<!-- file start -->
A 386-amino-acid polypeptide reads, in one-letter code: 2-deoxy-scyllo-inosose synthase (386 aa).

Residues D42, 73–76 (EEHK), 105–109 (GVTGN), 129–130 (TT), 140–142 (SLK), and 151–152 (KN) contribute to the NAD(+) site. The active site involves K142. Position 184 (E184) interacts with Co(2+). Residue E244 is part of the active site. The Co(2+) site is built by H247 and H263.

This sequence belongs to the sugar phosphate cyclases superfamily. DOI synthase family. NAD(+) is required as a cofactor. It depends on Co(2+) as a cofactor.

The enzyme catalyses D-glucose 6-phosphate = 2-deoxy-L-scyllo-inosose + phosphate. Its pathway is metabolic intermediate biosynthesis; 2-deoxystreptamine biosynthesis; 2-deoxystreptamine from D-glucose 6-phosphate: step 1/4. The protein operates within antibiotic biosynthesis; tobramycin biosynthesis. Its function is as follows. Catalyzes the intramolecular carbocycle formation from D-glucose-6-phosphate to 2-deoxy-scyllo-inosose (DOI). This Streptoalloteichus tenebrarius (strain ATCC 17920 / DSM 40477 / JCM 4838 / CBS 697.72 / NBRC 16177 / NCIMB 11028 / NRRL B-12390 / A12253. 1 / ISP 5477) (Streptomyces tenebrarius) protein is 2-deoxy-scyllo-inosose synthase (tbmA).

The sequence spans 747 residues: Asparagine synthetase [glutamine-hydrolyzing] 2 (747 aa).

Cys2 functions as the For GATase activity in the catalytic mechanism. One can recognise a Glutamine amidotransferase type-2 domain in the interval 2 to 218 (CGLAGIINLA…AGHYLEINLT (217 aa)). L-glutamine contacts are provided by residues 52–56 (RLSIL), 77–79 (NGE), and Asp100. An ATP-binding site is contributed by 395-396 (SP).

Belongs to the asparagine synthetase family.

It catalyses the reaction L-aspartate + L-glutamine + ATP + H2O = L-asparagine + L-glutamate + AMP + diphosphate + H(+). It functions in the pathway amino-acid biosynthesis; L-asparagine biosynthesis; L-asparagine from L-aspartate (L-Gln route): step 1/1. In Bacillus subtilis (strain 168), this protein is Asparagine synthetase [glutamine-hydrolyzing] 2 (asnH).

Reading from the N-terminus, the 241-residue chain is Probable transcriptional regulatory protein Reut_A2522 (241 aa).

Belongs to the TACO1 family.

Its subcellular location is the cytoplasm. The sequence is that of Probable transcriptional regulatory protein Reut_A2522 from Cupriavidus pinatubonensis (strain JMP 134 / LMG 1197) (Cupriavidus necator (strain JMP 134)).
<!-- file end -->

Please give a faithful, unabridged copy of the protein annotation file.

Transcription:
A 386-amino-acid polypeptide reads, in one-letter code: 2-deoxy-scyllo-inosose synthase (386 aa).

Residues D42, 73–76 (EEHK), 105–109 (GVTGN), 129–130 (TT), 140–142 (SLK), and 151–152 (KN) contribute to the NAD(+) site. The active site involves K142. Position 184 (E184) interacts with Co(2+). Residue E244 is part of the active site. The Co(2+) site is built by H247 and H263.

This sequence belongs to the sugar phosphate cyclases superfamily. DOI synthase family. NAD(+) is required as a cofactor. It depends on Co(2+) as a cofactor.

The enzyme catalyses D-glucose 6-phosphate = 2-deoxy-L-scyllo-inosose + phosphate. Its pathway is metabolic intermediate biosynthesis; 2-deoxystreptamine biosynthesis; 2-deoxystreptamine from D-glucose 6-phosphate: step 1/4. The protein operates within antibiotic biosynthesis; tobramycin biosynthesis. Its function is as follows. Catalyzes the intramolecular carbocycle formation from D-glucose-6-phosphate to 2-deoxy-scyllo-inosose (DOI). This Streptoalloteichus tenebrarius (strain ATCC 17920 / DSM 40477 / JCM 4838 / CBS 697.72 / NBRC 16177 / NCIMB 11028 / NRRL B-12390 / A12253. 1 / ISP 5477) (Streptomyces tenebrarius) protein is 2-deoxy-scyllo-inosose synthase (tbmA).

The sequence spans 747 residues: Asparagine synthetase [glutamine-hydrolyzing] 2 (747 aa).

Cys2 functions as the For GATase activity in the catalytic mechanism. One can recognise a Glutamine amidotransferase type-2 domain in the interval 2 to 218 (CGLAGIINLA…AGHYLEINLT (217 aa)). L-glutamine contacts are provided by residues 52–56 (RLSIL), 77–79 (NGE), and Asp100. An ATP-binding site is contributed by 395-396 (SP).

Belongs to the asparagine synthetase family.

It catalyses the reaction L-aspartate + L-glutamine + ATP + H2O = L-asparagine + L-glutamate + AMP + diphosphate + H(+). It functions in the pathway amino-acid biosynthesis; L-asparagine biosynthesis; L-asparagine from L-aspartate (L-Gln route): step 1/1. In Bacillus subtilis (strain 168), this protein is Asparagine synthetase [glutamine-hydrolyzing] 2 (asnH).

Reading from the N-terminus, the 241-residue chain is Probable transcriptional regulatory protein Reut_A2522 (241 aa).

Belongs to the TACO1 family.

Its subcellular location is the cytoplasm. The sequence is that of Probable transcriptional regulatory protein Reut_A2522 from Cupriavidus pinatubonensis (strain JMP 134 / LMG 1197) (Cupriavidus necator (strain JMP 134)).